By: Chris Lomon for Woodbine.com
TORONTO, December 16, 2020 – Of the 13 training wins star-on-the-rise Cole Bennett recorded in 2020, it was a 1 ½-length score on November 8 at Woodbine that stands out as the most meaningful one.
The seventh race, run just over a month ago at the Toronto oval, attracted 12 starters for the $64,300 1 1/16-mile main track maiden optional claiming event.
Ms Wicked, a dark bay daughter of War Dancer, left from gate 11 in the two-turn race with Patrick Husbands in the irons.
Sent on her way at 6-1, the Ontario-bred, owned at the time by Centennial Farms Inc., and campaigned by Bennett, rallied from last at the half-mile call to break her maiden in what was her fourth career start, a 1 ½-length triumph that earned her connections $30,240.
That she won the race wasn’t a longshot surprise. That she was in it most certainly was.
“Six horses that we ran after we got out of the quarantine for herpes, we won four races within the first two weeks of when we were able to start up again,” recalled Bennett. “One of those horses was Ms Wicked. She’s a filly I bought as a yearling that I sold to Centennial. She contracted herpes and ended up at the University of Guelph… she wasn’t doing well when she got there.”
At one point during her stay at Guelph’s world-renowned veterinary hospital, Bennett figured the two-year-old might succumb to the virus.
The one thing the filly did have in her favour was an attitude that matched her name.
“She ended up fighting her way through it, she’s a really tough, little you-know-what,” said Bennett with a laugh. “She lives up to her name. She is wicked to deal with. Everything is difficult with her. She can be really nasty, but all of it in a really good racehorse kind of a way.”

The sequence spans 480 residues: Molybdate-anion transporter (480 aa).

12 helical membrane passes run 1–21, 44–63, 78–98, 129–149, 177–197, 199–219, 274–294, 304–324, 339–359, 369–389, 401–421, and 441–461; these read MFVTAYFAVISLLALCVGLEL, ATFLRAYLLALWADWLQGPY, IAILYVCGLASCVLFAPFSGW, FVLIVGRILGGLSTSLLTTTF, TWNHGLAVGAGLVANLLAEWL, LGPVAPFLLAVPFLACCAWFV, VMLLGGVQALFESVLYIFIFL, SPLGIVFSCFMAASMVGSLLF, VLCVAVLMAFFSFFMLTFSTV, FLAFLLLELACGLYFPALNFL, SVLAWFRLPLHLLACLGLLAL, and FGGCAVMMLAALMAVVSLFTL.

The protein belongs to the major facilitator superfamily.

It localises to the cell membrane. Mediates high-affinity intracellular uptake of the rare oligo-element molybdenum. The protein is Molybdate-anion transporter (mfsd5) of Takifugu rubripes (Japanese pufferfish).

When Ms Wicked, bred by Janeane Everatt, James Everatt & Arika Everatt-Meeuse, returned to her stall on the Woodbine backstretch, Bennett and his crew didn’t set any expectations for the rookie filly.
Simply having her back in the fold was enough for the conditioner.
“In the spring, I had her at the racetrack and I thought she was my best two-year-old,” offered Bennett. “Centennial bought her a week prior to when she had to go to Guelph. We weren’t sure what was going to happen to her. We were just going to take care of her the best we could. We were going to do right by her.”
Soon enough, however, Ms Wicked, a half-sister to Aheadbyacentury (second in the 2018 Queen’s Plate) would once again beat the odds.
Bennett was initially speechless at what he was seeing.
“It was incredible. From the time she got back, to after she was recovered and cleared, it was amazing… she was back breezing three weeks after she came back from Guelph. This was a horse that went to Guelph and couldn’t walk in a straight line. She could hardly stand up and needed to be supported to stand up properly. She was there for about a week and a half, and then we get back to the racetrack. I’m not thinking she’s going to make it back to the races. And there we are, three weeks later, breezing her. It was just incredible. It shows you the heart and soul these horses have, that willingness to fight and never give up.”
It also provided Bennett some invaluable life and work lessons.
“For me, all the horses coming back, and being able to train them was just such a good feeling. There were two weeks we weren’t training and I was sitting in the barn thinking that it was the end of our year. I truly believed it. A lot of those horses, we didn’t figure they were going to make it, or ever make it back to the racetrack. Then you add the pandemic into the mix and it was just crazy stress, things that keep you up all night. To see how she didn’t give up, it’s a good reminder for yourself.”
He’ll no doubt often think of Ms Wicked’s journey from a hospital room to the winner’s circle in the months leading up to the anticipated opening day for the 2021 Woodbine Thoroughbred meet.
Not all cherished victories, he acknowledged, come in stakes races.
“You just have to keep pushing through all the time. No matter what happens, you just have to focus on your horses and do what’s best for them. Ultimately, when you go through something like this with a horse, you come out the other side better and stronger.”